exec.fib on a per-jail cell basis. This parameter is used only under very special conditions by technically advanced users. It deals with alternate routing tables. It requires either a new kernel (with "options ROUTETABLES=2" or however many you want), or a boot-time setting with "net.fibs=2" in /boot/loader.conf (requiring a reboot).
setfib 1 route add default 198.192.64.21 creates routing table number 1 with that IP address. In this example exec.fib="1" would be coded. See setfib(8) and setfib(2) for details.

cpuset.id on a per-jail basis. This parameter is used to limit the number of CPUs the jail cell may use of the total CPUs available on the machine. Issuing "cpuset -g" command on the host will list the CPU identification number of each CPU available. Assigning a jail cell to an single CPU does not give that jail cell exclusive usage of the CPU or does it exclude other host processes from using that CPU. If  the "cpuset -g" command listed 0, 1, 2, 3, 4, 5, 6, 7 that means this computer has 8 CPU's. Coding cpuset.id=0,1,2 means CPU 0, 1, and 2 out of the 8 available CPUs are being assigned to this jail restricting that jail from using CPUs 3, 4, 5, 6, and 7.

 See rctl(8) for true resource control. Also this wiki article does a good job explaining what rctl does and how it works. https://wiki.freebsd.org/Hierarchical_Resource_Limits .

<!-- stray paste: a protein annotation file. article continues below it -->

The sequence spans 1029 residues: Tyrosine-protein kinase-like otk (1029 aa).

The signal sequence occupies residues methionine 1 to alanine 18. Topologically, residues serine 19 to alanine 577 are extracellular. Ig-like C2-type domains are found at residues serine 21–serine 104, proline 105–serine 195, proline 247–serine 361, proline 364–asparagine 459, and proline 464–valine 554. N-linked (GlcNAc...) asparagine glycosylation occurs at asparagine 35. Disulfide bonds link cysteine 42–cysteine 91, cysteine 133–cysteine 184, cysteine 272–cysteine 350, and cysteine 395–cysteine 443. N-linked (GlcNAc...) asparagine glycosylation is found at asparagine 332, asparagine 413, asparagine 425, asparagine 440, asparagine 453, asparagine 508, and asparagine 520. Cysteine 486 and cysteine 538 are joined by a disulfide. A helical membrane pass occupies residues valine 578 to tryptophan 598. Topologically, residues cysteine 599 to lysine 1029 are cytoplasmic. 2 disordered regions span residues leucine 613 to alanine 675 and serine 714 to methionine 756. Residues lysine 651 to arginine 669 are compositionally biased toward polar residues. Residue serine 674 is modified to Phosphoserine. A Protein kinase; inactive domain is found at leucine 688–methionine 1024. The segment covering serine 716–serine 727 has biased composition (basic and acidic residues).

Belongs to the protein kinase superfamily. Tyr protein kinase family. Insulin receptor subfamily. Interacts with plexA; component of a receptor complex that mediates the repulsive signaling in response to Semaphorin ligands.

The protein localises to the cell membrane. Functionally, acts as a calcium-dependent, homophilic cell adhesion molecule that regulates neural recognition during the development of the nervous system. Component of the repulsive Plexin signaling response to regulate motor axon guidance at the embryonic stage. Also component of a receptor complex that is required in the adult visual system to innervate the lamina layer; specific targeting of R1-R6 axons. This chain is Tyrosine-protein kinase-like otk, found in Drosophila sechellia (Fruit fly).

16.4.2 Creating & Deleting the jail.conf jail cell Definition File

The following two scripts named "jail.jailconf.def.create" and  "jail.jailconf.def.delete" have been provided. These scripts have comments which self document what it's doing. Please notice that "/usr/jail" is the location where these scripts will create and delete the individual jail cells. You can easily edit the script for any path location you desire, but for uniformity if should be that same location the jail system is installed at.

The "jail.jailconf.def.create" script requires 2 parameters to function and has 1 optional parameter. It needs a jailcellname, IP-address, and in most cases the NIC device name that ip-address is to be aliased to. Issued from the console command line it would look something like this jail.jailconf.def.create dir0 10.0.10.20 rl0

It's up to the user to keep manual records of what ip-address have already been assigned so no 2 jail cells have the same ip-address. It's also up to the user to keep manual records of what jail cell names have already been assigned.

The "jail.jailconf.def.create" script checks for the existence of a jail cell filesystem having the jail cell name entered with this script at execution. The jail.create.jailcell script must be run before this script to create the jail cell filesystem first.

Issue this command from the command line
jail.jailconf.def.create jailcellname IP-address nic


jail.jailconf.def.delete script:
This script requires a single parameters to function. It needs the jail cell name to delete.
Use "ls /usr/local/etc/jail.conf to list all your jail cell names. After this script completes you need to run "jail.delete.jailcell" script to delete the jail cell's filesystem.

Issue this command from the command line